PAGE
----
What words can do…

November 19, 2007

Unspoken Words Finally Spoken

“I have arrived ahead of my words.

When I speak there is no response.

There is only muted silence.

My words are still not formed,

not yet born,

they will not be hastened or rushed.

Like one does with toy soldiers,

I do the same with my unspoken words.

I prop them up,

arrange them in ranks,

I move them about,

caress them, cajole them.

I play games with them, these words,

these musical games.

In my mind I concentrate on their harmonies,

their progression,

but the right words

do not form the right way

so I push them aside.

I have arrived before my words,

Now the words, drab, neglected,

no longer engage me.

The musical expression of the words

I thought I heard

die in the air,

never spoken,

nowhere to go.

But the pain I feel is still there,

it’s all that’s left.

It is a desert I’ve come to know.

I have arrived before my words.

 

I want to write my story. A story so inspiring, so important to turn peoples’ lives around or stop them from going down those roads I have traveled . . . I am trying the best way I can to put my story on paper in hopes it turns someone else’s life around. In writing, it is also letting the ghosts out of my mind.” (Dionne)

This poem is an excerpt from an edited volume of autobiographical writings of women who are homeless. The book is called I have Arrived Before My Words, it’s edited by Deborah Pugh and Jeanie Tietjen, and I’m happy to share it with other DLC community members…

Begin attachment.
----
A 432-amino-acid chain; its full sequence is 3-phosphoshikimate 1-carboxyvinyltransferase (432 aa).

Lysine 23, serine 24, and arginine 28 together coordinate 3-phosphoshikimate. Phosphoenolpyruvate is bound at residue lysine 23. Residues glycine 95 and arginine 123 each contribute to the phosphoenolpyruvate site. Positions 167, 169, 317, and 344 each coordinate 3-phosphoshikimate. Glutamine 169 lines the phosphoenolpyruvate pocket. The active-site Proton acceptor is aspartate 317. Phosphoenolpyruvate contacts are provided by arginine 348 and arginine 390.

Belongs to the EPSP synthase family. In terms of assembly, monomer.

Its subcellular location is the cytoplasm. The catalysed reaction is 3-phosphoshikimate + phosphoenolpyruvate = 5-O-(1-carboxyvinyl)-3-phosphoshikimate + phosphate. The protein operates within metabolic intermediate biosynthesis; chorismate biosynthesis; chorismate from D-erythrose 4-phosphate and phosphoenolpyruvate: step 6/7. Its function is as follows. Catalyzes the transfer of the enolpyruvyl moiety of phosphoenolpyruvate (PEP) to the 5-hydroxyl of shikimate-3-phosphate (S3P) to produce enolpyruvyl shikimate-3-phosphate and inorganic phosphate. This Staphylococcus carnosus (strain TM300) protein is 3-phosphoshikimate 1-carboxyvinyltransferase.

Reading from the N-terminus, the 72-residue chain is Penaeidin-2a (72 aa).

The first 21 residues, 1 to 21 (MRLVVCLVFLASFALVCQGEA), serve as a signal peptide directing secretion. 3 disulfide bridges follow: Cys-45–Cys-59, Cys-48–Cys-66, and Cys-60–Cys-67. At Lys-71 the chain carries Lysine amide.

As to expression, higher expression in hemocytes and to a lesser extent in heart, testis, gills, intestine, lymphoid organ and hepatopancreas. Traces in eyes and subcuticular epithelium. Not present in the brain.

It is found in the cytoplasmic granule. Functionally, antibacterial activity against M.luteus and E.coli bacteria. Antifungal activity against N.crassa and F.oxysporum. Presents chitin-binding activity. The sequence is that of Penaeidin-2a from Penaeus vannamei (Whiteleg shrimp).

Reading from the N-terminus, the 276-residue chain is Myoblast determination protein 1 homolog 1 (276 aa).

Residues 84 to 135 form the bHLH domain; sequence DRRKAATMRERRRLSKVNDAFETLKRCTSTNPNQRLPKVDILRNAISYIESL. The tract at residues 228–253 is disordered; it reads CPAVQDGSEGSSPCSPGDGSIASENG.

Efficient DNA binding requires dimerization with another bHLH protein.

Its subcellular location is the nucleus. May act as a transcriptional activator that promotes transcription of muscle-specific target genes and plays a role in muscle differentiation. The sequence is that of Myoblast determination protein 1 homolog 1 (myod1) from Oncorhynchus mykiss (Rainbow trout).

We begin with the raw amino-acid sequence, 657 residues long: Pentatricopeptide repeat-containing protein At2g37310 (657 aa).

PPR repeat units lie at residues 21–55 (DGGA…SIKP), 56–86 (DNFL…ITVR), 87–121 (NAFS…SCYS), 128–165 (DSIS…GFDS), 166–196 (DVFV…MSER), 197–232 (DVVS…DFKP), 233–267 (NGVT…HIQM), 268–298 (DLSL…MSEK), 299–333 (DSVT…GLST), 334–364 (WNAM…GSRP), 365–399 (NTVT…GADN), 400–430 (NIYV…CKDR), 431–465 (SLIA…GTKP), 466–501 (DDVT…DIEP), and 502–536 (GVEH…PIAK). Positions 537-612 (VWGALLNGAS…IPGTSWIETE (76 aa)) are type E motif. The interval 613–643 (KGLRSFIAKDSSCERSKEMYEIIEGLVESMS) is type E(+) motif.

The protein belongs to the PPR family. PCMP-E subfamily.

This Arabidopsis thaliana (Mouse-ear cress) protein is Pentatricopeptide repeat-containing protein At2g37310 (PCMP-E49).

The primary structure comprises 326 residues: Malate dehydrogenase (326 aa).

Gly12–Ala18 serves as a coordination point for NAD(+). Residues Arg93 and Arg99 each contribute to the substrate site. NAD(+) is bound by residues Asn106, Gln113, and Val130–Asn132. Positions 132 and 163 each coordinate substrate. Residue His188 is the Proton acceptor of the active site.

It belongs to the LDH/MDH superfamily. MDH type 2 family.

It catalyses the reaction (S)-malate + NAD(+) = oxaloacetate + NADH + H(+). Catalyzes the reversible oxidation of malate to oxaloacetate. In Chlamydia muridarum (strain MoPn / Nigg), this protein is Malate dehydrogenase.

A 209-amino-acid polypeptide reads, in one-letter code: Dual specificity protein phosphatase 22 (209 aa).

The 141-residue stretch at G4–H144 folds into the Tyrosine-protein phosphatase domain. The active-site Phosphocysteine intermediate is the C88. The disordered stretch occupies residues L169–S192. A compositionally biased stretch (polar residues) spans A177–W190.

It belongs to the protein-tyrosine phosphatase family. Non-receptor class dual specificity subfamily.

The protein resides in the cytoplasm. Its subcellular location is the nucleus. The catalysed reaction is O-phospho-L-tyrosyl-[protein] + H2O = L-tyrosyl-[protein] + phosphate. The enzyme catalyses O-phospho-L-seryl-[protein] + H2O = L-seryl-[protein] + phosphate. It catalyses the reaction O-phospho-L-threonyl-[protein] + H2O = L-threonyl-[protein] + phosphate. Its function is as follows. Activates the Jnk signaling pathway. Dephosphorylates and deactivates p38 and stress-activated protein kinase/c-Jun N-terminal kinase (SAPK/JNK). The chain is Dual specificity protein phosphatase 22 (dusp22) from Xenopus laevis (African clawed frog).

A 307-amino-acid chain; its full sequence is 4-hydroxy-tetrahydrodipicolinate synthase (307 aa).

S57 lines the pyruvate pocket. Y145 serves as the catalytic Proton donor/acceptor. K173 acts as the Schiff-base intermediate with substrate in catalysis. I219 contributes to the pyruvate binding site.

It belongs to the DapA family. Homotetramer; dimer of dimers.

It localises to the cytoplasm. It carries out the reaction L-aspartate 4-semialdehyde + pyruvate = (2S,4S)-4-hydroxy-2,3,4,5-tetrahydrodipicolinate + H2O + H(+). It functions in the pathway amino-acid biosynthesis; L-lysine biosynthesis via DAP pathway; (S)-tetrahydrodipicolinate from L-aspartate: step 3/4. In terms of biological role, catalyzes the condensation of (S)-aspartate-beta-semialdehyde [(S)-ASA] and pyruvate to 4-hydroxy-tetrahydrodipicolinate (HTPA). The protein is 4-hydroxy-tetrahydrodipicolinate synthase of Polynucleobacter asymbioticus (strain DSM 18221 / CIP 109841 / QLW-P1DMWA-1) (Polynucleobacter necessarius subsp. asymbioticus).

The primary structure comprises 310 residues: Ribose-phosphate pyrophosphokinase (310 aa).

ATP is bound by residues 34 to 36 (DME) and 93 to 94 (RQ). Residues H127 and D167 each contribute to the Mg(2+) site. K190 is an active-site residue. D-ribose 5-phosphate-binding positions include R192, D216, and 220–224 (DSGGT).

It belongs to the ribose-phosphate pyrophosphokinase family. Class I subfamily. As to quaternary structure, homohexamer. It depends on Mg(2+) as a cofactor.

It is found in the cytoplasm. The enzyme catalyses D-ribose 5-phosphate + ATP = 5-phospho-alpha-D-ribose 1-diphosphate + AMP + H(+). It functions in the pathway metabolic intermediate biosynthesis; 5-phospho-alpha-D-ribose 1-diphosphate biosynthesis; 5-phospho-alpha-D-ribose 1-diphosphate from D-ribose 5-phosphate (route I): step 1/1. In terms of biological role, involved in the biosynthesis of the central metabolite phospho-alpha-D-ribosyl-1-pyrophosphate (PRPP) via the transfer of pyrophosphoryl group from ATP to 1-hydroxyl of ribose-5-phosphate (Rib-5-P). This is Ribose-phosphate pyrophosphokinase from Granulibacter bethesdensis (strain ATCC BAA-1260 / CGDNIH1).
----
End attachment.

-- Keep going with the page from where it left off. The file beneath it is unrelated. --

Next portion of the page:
Peace, rebecca (schaffer)

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One Response to “What words can do…”

  1. yashna Says:

    R,

    That was a great poem. It seems to be such an appropriate poem for our AL students.

    When I was reading the positive sounding parts, it reminded me of working with our Wilson Reading System…
    “I prop them up,
    arrange them in ranks,
    I move them about,
    caress them, cajole them.
    I play games with them, these words,
    these musical games.
    In my mind I concentrate on their harmonies,
    their progression,” (Dionne)

    And the “negative” sounding parts
    “But the pain I feel is still there,
    it’s all that’s left.
    It is a desert I’ve come to know.
    I have arrived before my words.” (Dionne)
    …they remind me of stories I have heard from students about what it felt like BEFORE their classes at DLC.

    Maybe literacy can be water in the desert.


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